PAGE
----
Can you tell us a bit more about your background, and also your other modes of artistic expression?

I studied Photomedia at the ANU School of Art from 2008–2012. During my time there, my work was largely concerned with the representation of women in art and my own identity.

Then, while on exchange in Vancouver at the Emily Carr School of Art and Design in 2010, I was in an accident that became crucial to my focus on representation, and the relationship between the personal and the political. I lost a chunk of my leg at a rock concert that left me with pretty horrific scarring, and I had to go through a few surgeries and psychological rehabilitation.

Photography became a really important means of therapy for me. By photographing my scars, I began to heal the schism between my mind and my body that had happened as a result of PTSD.

My body remains a large part of my interdisciplinary practice. I’ve been a life model for over four years now, and often photograph my nude body in the landscapes I travel to.

And now performance art and sexuality is a strong aspect of my creative practice. I perform in Melbourne in this crazy, kink act with my collaborator Luke Rogers. I learned how to crack whips in the Northern Territory as a kid, and now I bring those skills to kink parties.

Another aspect of my practice is founded in my love for fashion and personal style as a powerful mode of communication, feminist politics and resistance. My development as textile designer definitely came from my love for clothes. I have made a dress from my fabrics before, and would love to make more pieces.

Is there a creative person or work that you have recently discovered or are currently particularly interested in?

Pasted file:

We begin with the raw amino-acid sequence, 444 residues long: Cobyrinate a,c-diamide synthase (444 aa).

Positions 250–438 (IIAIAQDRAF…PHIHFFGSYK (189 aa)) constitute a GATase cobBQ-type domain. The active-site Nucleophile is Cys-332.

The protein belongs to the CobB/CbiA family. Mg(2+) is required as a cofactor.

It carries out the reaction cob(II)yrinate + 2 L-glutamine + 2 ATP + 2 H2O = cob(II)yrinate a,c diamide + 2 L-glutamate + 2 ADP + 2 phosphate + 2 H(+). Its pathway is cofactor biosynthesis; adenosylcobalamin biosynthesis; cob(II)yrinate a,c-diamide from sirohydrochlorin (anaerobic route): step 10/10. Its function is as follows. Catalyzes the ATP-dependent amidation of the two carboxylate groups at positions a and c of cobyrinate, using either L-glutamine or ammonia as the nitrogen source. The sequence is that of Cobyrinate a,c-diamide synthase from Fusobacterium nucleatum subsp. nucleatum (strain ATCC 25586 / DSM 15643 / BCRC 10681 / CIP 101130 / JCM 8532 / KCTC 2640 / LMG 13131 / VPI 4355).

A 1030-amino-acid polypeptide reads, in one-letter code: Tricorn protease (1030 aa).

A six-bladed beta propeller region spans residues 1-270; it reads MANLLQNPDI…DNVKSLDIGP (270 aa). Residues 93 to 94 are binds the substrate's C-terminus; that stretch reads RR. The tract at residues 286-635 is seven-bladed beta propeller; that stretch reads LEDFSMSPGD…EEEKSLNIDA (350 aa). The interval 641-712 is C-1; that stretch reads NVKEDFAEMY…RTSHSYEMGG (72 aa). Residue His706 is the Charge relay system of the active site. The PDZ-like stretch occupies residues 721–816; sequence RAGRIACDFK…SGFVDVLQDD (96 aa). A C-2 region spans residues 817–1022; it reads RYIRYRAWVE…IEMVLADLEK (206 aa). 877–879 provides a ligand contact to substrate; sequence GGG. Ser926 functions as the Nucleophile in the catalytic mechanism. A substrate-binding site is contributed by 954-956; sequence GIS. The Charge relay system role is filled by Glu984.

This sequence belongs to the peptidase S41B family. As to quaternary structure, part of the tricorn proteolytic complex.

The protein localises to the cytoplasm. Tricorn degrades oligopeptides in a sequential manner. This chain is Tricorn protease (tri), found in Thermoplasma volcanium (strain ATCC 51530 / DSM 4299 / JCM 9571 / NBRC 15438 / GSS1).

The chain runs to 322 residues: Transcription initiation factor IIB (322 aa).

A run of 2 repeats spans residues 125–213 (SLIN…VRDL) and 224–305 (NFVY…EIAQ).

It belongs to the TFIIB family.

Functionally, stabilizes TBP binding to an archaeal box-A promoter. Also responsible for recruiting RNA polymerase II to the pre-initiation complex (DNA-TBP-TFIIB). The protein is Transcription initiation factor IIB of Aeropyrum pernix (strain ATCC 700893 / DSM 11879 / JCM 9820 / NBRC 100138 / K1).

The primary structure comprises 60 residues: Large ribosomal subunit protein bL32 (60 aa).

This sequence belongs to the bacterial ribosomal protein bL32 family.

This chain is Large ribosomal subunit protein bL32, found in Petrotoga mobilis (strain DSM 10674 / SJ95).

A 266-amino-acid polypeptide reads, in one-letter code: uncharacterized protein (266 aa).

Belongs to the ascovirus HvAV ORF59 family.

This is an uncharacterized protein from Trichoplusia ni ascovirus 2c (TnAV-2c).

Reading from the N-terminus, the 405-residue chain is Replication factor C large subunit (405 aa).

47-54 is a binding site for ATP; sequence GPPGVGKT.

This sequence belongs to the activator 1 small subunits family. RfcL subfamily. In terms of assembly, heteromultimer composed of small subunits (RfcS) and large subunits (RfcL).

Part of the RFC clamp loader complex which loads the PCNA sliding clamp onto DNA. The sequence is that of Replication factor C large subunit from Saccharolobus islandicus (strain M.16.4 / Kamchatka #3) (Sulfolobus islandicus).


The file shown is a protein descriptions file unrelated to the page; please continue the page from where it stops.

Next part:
There is one work I saw at art school that keeps coming back to me, a video piece called “Comingled Containers” (1996) by experimental filmmaker Stan Brakhage. It’s been a major influence on my approach to natural phenomena. His treatment of light on water is one of the most beautiful art works I have ever seen to this day. Go check it out, it’s absolutely stunning.

You have a second solo exhibition coming up as part of the Melbourne Fringe Festival in September. Tell us a bit about that.

It’s called TERRAFORM: Textiles and Terrain, and is part of The Dog Theatre’s WICK FRINGE program at WICK Studios in Brunswick.

It’s an immersive installation featuring a 12-metre suspended length of chiffon silk, accompanied by a selection of prints available for purchase. It’s a homage to my hometown of Darwin – all of the works in the show were shot in Darwin or the Central Desert of the Northern Territory.

I’m teaming up with the fantastic environmental organisation Friends of the Earth for the show. A selection of art pieces in the installation will be available for purchase by silent auction throughout the duration of the exhibition, with a percentage of proceeds being donated to Friends of the Earth. The show is a free event and runs from Friday September 16 until Friday September 30, so come along!

In the spirit of Red Magpie, what’s your favourite shiny thing?
I LOVE SILK. I love the luminosity of silk so much, it’s like a drug to me. I am so smitten with it as a medium.

MIRAGE runs from 1027 August at Gallery 1, Trocadero Art Space, Footscray. The opening night is on Wednesday 10 August. Follow Jessie via her website, Instagram and Facebook page.

utahlocation

Photography by Jessie Adams, Elly Freer and Martin Stamat